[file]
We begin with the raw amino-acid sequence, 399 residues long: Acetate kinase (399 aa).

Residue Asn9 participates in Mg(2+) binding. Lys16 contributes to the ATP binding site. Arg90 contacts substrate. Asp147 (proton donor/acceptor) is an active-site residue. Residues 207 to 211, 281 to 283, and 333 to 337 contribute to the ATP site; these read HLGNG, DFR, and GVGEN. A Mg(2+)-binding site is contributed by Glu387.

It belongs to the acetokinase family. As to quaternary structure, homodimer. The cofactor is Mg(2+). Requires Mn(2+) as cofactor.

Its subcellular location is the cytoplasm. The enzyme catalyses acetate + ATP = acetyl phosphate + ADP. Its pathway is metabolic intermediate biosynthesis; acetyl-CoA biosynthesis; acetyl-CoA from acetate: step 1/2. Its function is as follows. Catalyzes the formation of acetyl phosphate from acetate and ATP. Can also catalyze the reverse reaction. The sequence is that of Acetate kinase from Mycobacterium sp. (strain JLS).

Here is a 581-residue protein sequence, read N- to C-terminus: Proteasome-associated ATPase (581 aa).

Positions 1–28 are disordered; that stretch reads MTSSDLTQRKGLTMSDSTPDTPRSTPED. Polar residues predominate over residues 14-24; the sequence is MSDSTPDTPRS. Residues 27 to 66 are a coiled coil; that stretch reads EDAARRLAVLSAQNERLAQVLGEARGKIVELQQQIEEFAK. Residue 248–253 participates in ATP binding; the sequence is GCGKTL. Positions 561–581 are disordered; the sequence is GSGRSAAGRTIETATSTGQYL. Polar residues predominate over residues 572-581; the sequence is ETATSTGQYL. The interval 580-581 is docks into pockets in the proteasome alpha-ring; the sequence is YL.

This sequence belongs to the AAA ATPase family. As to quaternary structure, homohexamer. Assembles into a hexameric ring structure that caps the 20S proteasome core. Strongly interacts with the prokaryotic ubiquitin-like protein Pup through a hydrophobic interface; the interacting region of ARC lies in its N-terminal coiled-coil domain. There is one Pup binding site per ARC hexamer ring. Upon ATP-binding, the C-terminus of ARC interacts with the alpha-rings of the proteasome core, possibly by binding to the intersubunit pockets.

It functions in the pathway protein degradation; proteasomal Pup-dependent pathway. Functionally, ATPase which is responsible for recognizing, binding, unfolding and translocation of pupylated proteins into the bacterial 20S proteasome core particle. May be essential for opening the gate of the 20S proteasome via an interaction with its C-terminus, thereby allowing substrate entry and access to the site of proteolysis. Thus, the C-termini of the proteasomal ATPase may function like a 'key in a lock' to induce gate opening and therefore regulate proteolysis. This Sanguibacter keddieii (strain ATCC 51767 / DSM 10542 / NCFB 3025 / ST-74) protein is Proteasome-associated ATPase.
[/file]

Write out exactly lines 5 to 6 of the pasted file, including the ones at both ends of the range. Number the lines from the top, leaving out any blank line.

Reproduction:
Here is a 581-residue protein sequence, read N- to C-terminus: Proteasome-associated ATPase (581 aa).

Positions 1–28 are disordered; that stretch reads MTSSDLTQRKGLTMSDSTPDTPRSTPED. Polar residues predominate over residues 14-24; the sequence is MSDSTPDTPRS. Residues 27 to 66 are a coiled coil; that stretch reads EDAARRLAVLSAQNERLAQVLGEARGKIVELQQQIEEFAK. Residue 248–253 participates in ATP binding; the sequence is GCGKTL. Positions 561–581 are disordered; the sequence is GSGRSAAGRTIETATSTGQYL. Polar residues predominate over residues 572-581; the sequence is ETATSTGQYL. The interval 580-581 is docks into pockets in the proteasome alpha-ring; the sequence is YL.